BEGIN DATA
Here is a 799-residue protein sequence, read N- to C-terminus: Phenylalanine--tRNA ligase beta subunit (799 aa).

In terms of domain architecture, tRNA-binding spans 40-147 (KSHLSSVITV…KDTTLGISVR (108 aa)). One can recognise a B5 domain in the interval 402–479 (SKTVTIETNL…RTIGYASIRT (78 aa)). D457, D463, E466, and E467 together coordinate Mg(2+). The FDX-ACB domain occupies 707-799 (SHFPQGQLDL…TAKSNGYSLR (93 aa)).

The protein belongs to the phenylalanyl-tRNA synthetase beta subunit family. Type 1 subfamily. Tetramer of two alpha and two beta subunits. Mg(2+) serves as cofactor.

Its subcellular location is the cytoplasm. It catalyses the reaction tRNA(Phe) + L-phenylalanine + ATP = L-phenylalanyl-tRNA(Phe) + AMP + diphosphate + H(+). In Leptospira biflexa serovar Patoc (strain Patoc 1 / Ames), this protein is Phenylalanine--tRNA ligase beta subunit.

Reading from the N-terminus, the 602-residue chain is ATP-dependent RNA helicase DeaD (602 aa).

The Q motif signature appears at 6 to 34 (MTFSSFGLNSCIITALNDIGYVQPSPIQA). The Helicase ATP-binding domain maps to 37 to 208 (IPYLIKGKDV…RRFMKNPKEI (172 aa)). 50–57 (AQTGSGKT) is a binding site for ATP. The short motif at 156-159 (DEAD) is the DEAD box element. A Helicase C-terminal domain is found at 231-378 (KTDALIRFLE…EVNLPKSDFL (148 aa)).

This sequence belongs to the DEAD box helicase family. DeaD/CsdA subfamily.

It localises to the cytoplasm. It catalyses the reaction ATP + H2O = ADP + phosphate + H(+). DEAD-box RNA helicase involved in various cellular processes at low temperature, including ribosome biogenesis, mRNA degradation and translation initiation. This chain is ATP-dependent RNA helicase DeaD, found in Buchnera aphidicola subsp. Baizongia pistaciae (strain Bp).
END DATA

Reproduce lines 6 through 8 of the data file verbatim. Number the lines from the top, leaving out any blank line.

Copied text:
The Q motif signature appears at 6 to 34 (MTFSSFGLNSCIITALNDIGYVQPSPIQA). The Helicase ATP-binding domain maps to 37 to 208 (IPYLIKGKDV…RRFMKNPKEI (172 aa)). 50–57 (AQTGSGKT) is a binding site for ATP. The short motif at 156-159 (DEAD) is the DEAD box element. A Helicase C-terminal domain is found at 231-378 (KTDALIRFLE…EVNLPKSDFL (148 aa)).

This sequence belongs to the DEAD box helicase family. DeaD/CsdA subfamily.

It localises to the cytoplasm. It catalyses the reaction ATP + H2O = ADP + phosphate + H(+). DEAD-box RNA helicase involved in various cellular processes at low temperature, including ribosome biogenesis, mRNA degradation and translation initiation. This chain is ATP-dependent RNA helicase DeaD, found in Buchnera aphidicola subsp. Baizongia pistaciae (strain Bp).